3. Results and DiscussionIn the recent years, great efforts has been devoted to purification of plant proteases, which appear to be involved in several processes such as germination where specific degradation of cotyledon storage proteins occurs [25]. Also, they are thought to be useful toward understanding of several mechanisms at the subcellular level.This work focuses on the isolation and characterization of a protease of C. echinata seeds��CeSP. The crude protease was obtained by precipitation on 40% (NH4)2SO4. Purification to homogeneity was achieved by hydrophobic interaction and anion exchange chromatographies (Figures 1(a) and 1(b)) and gel filtration (Figure 1(c)). The details of the purification analysis are summarized in Table 1.

The specific activity of the purified enzyme was high (8,424U/mg) as compared to the activity in the crude extract (176U/mg). The total recovery of the activity was 8.2%. Besides, the enzyme was purified 47.8-fold.Figure 1Elution profile of CeSP purification. (a) Hydrophobic interaction chromatography, where a Hitrap GSK-3 Phenyl column was equilibrated with 50mM phosphate buffer, pH 7.0, 1.0M (NH4)2SO4, and proteins were eluted with (NH4)2SO4 (0.95, 0.25, …

Subsequently the bandwidth increases with increasing the cell tem

Subsequently the bandwidth increases with increasing the cell temperature. The bandwidth depends on the transverse relaxation time ��2, as evident from (4) and (6). An increase in the cell temperature increases the vapor pressure, which results in a larger number of atoms interacting with the light, leading to a longer relaxation time (smaller bandwidth). However, at high temperature, the number of collisions between atoms or with the walls of the cell increases significantly, leading to a shorter relaxation time and hence a larger bandwidth. This explains the existence of a critical temperature (around 45��) at which the intrinsic bandwidth is minimum. Figure 8Intrinsic bandwidth versus cell temperature for an input optical light power of 10��W, 15��W, and 20��W.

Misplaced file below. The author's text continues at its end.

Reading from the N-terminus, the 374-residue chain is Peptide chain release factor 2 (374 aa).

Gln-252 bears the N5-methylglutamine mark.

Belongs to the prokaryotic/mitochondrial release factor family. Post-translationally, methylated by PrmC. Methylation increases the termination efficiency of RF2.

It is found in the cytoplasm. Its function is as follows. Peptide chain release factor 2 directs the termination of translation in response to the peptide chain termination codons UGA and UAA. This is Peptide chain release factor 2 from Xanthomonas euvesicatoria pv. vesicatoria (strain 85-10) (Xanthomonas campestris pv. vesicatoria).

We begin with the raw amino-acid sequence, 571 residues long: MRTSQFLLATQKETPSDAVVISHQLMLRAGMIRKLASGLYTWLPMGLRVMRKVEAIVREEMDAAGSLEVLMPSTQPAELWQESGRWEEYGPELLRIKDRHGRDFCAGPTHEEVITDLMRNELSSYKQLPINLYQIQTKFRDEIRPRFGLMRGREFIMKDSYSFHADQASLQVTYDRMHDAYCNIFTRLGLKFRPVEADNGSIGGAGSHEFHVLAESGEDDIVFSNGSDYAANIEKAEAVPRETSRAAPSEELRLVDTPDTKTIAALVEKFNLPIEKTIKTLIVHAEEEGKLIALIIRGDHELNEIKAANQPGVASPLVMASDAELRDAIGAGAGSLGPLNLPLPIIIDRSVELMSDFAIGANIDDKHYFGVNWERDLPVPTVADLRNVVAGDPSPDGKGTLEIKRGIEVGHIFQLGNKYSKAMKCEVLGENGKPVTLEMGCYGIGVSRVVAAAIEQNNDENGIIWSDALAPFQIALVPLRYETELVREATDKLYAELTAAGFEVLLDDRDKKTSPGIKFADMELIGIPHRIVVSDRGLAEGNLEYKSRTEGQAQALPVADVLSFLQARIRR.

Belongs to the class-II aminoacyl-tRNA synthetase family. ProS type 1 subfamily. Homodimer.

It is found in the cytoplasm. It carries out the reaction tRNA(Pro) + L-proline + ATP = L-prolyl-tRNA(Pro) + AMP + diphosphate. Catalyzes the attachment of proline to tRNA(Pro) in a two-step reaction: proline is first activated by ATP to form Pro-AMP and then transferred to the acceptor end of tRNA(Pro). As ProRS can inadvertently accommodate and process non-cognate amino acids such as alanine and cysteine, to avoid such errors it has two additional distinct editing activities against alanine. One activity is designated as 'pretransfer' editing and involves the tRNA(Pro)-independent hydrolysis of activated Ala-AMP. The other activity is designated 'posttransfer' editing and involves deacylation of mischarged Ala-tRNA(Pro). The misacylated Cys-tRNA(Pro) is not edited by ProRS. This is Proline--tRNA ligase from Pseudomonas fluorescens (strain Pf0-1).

In the experiments, the measured maximum bandwidth was 175Hz, obtained at room temperature (23��C) with an input optical power of 10��W (blue curve in Figure 8), while the minimum bandwidth was 25Hz, obtained with an input optical power of 20��W at a temperature of 45��C (black curve in Figure 8).4.3. Low-Amplitude Magnetic Field MeasurementThe ultimate intrinsic sensitivity of the magnetometer can be calculated using (5). The best performance of the magnetometer was obtained for an input optical power of 20��W at cell temperature of 48��C; the ultimate intrinsic sensitivity was 327fT/Hz1/2 over a bandwidth of 26Hz. However, the external magnetic noise generated by power lines and surrounding equipment caused the actual ultimate sensitivity of the magnetometer to drop to 130pT/Hz1/2 over a bandwidth of 26Hz.